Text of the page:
Hong Kong is one of few economies in the world, the U.K. being another, to have private banks issue official banknotes. In fact, three banks are licensed by Hong Kong Monetary Authority (HKMA) today to print HKD notes, while most countries issue notes exclusively via a single central bank or a government issuing authority.

This public-private partnership model arguably provides Hong Kong with greater system credibility as it is broadly accepted that legally enforced government monopolies are less efficient than privatized models for optimizing the provision of goods and services to the public. It also offers clues as to how virtual assets might be integrated into the city’s financial system in the near future. 

Hong Kong’s regulators have been progressive in developing the Web3 and virtual assets industry. Since Hong Kong FinTech Week in 2022, where HKMA and Hong Kong’s Securities and Futures Commission (SFC) announced plans to adopt formal policies encouraging the development of digital assets, the city capitalized on the positive sentiment and intent on virtual assets, including cryptocurrencies.

Meanwhile, the city’s historically smooth operation of the decentralized HKD issuance model suggests greater potential for close collaboration between regulators, traditional finance and virtual asset native firms. This only serves to spur more rapid virtual asset market development as the government has made repeated statements of intent for Hong Kong to lead the region in the digital asset market. In fact, Hong Kong is the only jurisdiction where a regulator has given a directive to operating banks to onboard and serve crypto firms. Even the U.S. during the height of the bull run did not have its regulators put out a strong signal of intent. 

Clarity has been the name of the game from Hong Kong’s regulators in its ambitions to rapidly grow the city’s virtual asset sector. Crypto exchanges have been afforded little ambiguity with the requirement to be fully licensed by the SFC from June 1 this year, in order to operate legally in Hong Kong. Removing ambiguity is critical for the digital asset frontier land, something that the U.S. severely lacked

This has triggered a raft of positive responses and market entries by digital asset firms and a healthy build-up of ecosystem enablers all eager to align and work with the regulatory regime. This contrasts starkly with the “them versus us” separation that is apparent between U.S. regulators and crypto protagonists.

If the HKD issuance model is any indication of how things may unfold, market players will find more and more natural areas of market and regulatory collaboration. We can expect to see collective shaping of future policies and regulations, plus joint market education efforts such as the recent HKMA tie-up with local banks and companies to target credit card fraud.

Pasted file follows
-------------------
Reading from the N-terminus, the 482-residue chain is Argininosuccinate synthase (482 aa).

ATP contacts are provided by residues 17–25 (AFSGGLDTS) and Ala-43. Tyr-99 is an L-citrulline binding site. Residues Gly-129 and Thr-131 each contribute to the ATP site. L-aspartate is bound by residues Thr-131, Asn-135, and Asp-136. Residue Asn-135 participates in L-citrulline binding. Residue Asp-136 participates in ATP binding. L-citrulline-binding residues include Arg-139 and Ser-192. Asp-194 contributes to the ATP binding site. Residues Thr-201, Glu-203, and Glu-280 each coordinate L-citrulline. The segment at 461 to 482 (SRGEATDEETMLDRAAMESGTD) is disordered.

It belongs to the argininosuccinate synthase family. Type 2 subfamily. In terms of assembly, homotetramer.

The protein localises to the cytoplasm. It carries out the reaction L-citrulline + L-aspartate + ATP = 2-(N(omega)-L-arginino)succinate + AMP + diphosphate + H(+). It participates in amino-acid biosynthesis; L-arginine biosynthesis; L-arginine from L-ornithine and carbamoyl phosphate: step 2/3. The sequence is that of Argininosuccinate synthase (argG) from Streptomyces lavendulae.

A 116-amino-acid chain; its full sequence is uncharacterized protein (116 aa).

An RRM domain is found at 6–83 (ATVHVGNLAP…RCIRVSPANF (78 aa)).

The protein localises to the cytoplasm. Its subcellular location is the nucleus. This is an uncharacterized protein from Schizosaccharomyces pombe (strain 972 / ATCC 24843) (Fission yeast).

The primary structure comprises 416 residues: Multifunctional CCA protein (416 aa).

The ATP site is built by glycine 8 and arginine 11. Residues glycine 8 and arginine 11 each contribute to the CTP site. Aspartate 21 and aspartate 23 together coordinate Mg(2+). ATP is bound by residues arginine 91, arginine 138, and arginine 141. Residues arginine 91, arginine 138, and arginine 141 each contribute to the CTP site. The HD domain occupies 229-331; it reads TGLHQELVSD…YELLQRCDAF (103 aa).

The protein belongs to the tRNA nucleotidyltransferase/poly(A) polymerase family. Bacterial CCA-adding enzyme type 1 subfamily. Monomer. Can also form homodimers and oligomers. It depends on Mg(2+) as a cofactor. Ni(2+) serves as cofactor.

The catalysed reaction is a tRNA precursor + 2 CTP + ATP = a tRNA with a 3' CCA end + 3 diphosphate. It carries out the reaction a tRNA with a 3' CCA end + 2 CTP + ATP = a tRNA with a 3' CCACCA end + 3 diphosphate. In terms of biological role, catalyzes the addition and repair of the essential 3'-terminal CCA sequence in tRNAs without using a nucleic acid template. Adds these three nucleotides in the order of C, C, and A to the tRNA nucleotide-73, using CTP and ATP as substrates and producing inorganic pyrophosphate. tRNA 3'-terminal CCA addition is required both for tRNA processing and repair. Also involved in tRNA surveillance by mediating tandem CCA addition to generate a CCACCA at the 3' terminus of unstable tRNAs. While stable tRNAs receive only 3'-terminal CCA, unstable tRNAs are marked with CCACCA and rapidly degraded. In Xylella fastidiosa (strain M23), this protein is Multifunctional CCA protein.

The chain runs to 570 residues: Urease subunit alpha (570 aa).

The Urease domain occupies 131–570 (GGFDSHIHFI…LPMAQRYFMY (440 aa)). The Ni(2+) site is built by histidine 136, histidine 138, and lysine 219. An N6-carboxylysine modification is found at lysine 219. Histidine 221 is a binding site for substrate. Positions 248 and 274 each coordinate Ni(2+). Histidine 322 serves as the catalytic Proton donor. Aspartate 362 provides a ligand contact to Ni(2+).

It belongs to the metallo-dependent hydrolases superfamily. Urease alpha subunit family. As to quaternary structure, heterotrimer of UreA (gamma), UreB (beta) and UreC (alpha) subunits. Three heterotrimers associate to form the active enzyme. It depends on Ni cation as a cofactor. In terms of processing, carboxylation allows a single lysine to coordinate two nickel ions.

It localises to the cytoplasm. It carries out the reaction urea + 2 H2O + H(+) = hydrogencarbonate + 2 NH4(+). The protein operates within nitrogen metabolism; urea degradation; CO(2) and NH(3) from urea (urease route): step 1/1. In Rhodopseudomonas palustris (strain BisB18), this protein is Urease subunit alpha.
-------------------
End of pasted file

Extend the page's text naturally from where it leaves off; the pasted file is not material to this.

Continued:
Hong Kong has long been a pioneer in financial markets, and so far government-led initiatives like the recent tokenized green bonds are further proof of public-private partnership success stories. HKMA and the Hong Kong Government successfully rolled out the world’s first tokenized green bond issued by a government, with HK$800 million of tokenized green bonds offered. The tokenized green bonds were carefully structured and issued together with a number of different banks.  

The city is also targeting more explicit licensing arrangements for stablecoins by 2024, among other measures to make the regulatory environment as clear cut as possible for operators. 

Stablecoins, which are cryptocurrencies pegged to the value of a widely recognized fiat currency, such as the U.S. or Hong Kong dollar, are a potential game-changer. They provide the missing bridge between traditional financial markets and the emerging digital economy by facilitating seamless and efficient digital transactions. 

A recent policy paper proposing HKD-pegged stablecoin was co-authored by Wang Yang — the vice chancellor of the Hong Kong University of Science and Technology and chief scientific advisor of the Hong Kong Web3 Association — angel investor Cai Wensheng, BlockCity founder Lei Zhibin and Ph.D. student Wen Yizhou. It suggested numerous benefits that could emerge from such an instrument, ranging from financial inclusiveness, boosting transaction efficiency, reducing costs, improving payment systems and strengthening the city’s fintech capabilities.

The public-private partnership theme continues with the government’s current thinking to allow private institutions to issue stablecoins. This proposed model would potentially provide greater diversity in the stablecoin ecosystem than a model based on purely the public sector. From a pure scale perspective, a HKD-pegged stablecoin would benefit from the city’s huge foreign exchange reserves totaling US$430 billion, providing a significant market capitalization edge over even the current USDT and USDC stablecoin offerings.

Either way, the current discussions taking place and the noises generated are significant positive indicators that Hong Kong is ready and willing to take the next step. With history on its side of making public-private partnerships work successfully in building up world-class financial systems, the city’s future in digital assets looks to have a clear and progressive path forward.